While American Partnership Tradition is doing its best to destroy political accountability in Montana, the state still does have strict restrictions on the reporting of individual contributions to political campaigns. Montana’s rules about these donations are quite clear: when a person reaches an aggregate total of $35 dollars in donations to a campaign, that amount must be reported.
Even a cursory examination of Corey Stapleton’s last campaign finance report makes it obvious that his campaign is circumventing those laws. Compared to other candidates, he’s been raising an enormous amount of money from “pass the hat” donations at political events across the state, far more than any other candidate—and enough to make the amounts quite suspect.
He reported the following contributions as “pass the hat”:
- Cardinal Oil and Gas Fundraiser $2,400, from approximately 80 attendees. ( A convenient $30/person)
- Macaroni Grill $3,120, from approximately 100 attendees (A convenient and entirely implausible $31.20 per attendee)
- Transtech Fundraiser $4,600 from 150 attendees (A surprisingly consistent $30.66 per attendee)
- Farmers Union $525 from 20 attendees
- Miles City Country Club—$1,015 from 25 attendees (an over-the-limit average of $40.60 per attendee)
There are a number of things about those numbers that simply don’t pass the laugh test. That any candidate would get almost every person attending a political event to contribute almost $30 per person is laughable. A lot of people go simply because they are interested—or even on the other side. I asked people involved with campaigns for both Democrats and Republicans if number like those Stapleton was reporting were even possible and the unanimous response was that these numbers are never seen in pass the hat contributions.
What does a typical “pass the hat” donation look like? From Rick Hill’s finance report, we get numbers like $120 from 32 people or $173.00 from 40 people. From Ken Miller’s report, we get numbers like $50 at a Christmas party with 30 guests and $221.00 at a Meet and Greet with 200 people.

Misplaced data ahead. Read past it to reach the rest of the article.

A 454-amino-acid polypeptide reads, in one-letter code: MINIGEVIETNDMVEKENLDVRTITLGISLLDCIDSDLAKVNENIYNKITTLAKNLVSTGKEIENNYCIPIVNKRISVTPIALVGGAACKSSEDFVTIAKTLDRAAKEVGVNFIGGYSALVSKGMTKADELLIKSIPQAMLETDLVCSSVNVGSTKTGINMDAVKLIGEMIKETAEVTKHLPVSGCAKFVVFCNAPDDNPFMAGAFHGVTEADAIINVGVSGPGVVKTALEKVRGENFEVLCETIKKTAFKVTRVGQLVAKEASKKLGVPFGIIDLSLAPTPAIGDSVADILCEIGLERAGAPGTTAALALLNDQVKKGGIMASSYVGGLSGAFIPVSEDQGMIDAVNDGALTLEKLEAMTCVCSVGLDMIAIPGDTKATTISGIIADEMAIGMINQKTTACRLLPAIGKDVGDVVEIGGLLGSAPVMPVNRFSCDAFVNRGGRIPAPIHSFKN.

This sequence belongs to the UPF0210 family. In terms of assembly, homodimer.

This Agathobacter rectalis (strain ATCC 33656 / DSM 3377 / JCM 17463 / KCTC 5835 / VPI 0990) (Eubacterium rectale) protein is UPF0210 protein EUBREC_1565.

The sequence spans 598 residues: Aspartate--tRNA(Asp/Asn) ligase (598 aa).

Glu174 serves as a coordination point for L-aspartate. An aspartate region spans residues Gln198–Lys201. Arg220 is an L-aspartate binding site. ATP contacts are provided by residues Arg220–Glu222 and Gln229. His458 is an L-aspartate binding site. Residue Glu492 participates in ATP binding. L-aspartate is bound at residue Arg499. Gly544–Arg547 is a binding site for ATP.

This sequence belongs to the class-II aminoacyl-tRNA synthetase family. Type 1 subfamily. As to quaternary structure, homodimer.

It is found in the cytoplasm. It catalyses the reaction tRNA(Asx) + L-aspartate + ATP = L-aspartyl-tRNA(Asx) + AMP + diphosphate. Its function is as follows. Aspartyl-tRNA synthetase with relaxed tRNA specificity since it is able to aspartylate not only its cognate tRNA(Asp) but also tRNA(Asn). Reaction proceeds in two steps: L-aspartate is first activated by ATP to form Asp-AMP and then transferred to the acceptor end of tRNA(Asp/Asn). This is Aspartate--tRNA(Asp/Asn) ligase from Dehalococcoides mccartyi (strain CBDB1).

If we are to believe the Stapleton campaign, despite badly trailing in the polls, he is able to get nearly 100% of the people who attend his events to donate, something no other candidate is capable of.
It also strains credibility to believe that the “pass the hat” amounts were so routinely near, but not over the individual reporting limit.
Finally, the Stapleton campaign has an obligation to ensure that individuals aren’t using “pass the hat” donations to circumvent campaign finance laws in Montana.The Commissioner of Political Practice has ruled on “pass the hat” donations before, including the dispute between Ron Tussing and Al Garver in the Billings mayoral race of 2005:
Clearly cash contributions made during mass collections or
“pass the hat” events meet the statutory definition of the term “contribution,” and are
therefore not excluded from the “aggregate contributions” referred to in § 13-37-216,
Candidates may not accept contributions in excess of the limitations in the statute.
§ 13-37-216(4), MCA. Candidates therefore have an obligation to employ whatever
means are necessary to ensure that any contributions they receive do not exceed the
statutory limitations. This may well require monitoring contributions received during
mass collections or pass the hat events and instructing potential contributors that any such ontributions of less than $35 are part of the aggregate contributions that are limited by § 13-37-216, MCA.
Clean and transparent fundraising is critical to maintain the integrity of Montana’s elections. It seems quite clear that Corey Stapleton believes otherwise.